Optimization and Implementation of a Clinical Genome-Wide Sequencing Service for Rare Disease Diagnosis in Ontario
Currently, more than one third of Ontarians with a rare disease lack a genetic diagnosis, despite lengthy and costly investigations. Fortunately, genome-wide sequencing (GWS), in the form of exome sequencing (ES) and genome sequencing (GS), has transformed our ability to achieve a timely diagnosis for rare disease patients. Prior to April 2021, clinical GWS for Ontario patients was only available via an exceptional access program (EAP) and completed in laboratories outside Canada. The EAP program was designed as a ‘safety net’, rather than a regular service delivery model, and presented significant challenges including lack of oversight of turnaround time, diagnostic yield and impact, timing, and outcome of exome vs. genome. To address these challenges, CHEO and The Hospital for Sick Children (SickKids), in collaboration with the Ontario Ministry of Health, developed and is delivering an optimized clinical GWS service as a two-year pilot for individuals with rare diseases that is equitable, accessible, sustainable and performed in Ontario. The pilot project will provide GWS in the form of both ES (n=325 trios) and GS (n=325 trios) to 650 families from CHEO and SickKids. This work will enable robust assessment of diagnostic utility, cost effectiveness, and timeliness of ES and GS to inform provincial and cross-provincial policy related to the long-term organization, delivery, and reimbursement of genome-based diagnostics for rare disease.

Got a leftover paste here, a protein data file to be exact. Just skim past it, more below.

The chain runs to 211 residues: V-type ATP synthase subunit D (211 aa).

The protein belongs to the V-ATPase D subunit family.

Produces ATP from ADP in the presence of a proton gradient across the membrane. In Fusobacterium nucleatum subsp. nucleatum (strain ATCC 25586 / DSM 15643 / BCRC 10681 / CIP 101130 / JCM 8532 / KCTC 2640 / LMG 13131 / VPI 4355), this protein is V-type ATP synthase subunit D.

Part of Genome Canada’s All for One initiative. This clinical implementation project will facilitate the uptake of genome-wide sequencing as a standard of care for rare diseases by the relevant ministries of health. It is funded as part of the All for One initiative, the goal of which is to improve the health and wellness of Canadians with serious genetic conditions by enabling access to a timely and accurate genomic-based diagnosis. Moreover, All for One will enable patients to benefit while helping others through the sharing of their clinical and genomic data within a learning health system. It lays a foundation for precision health in Canada.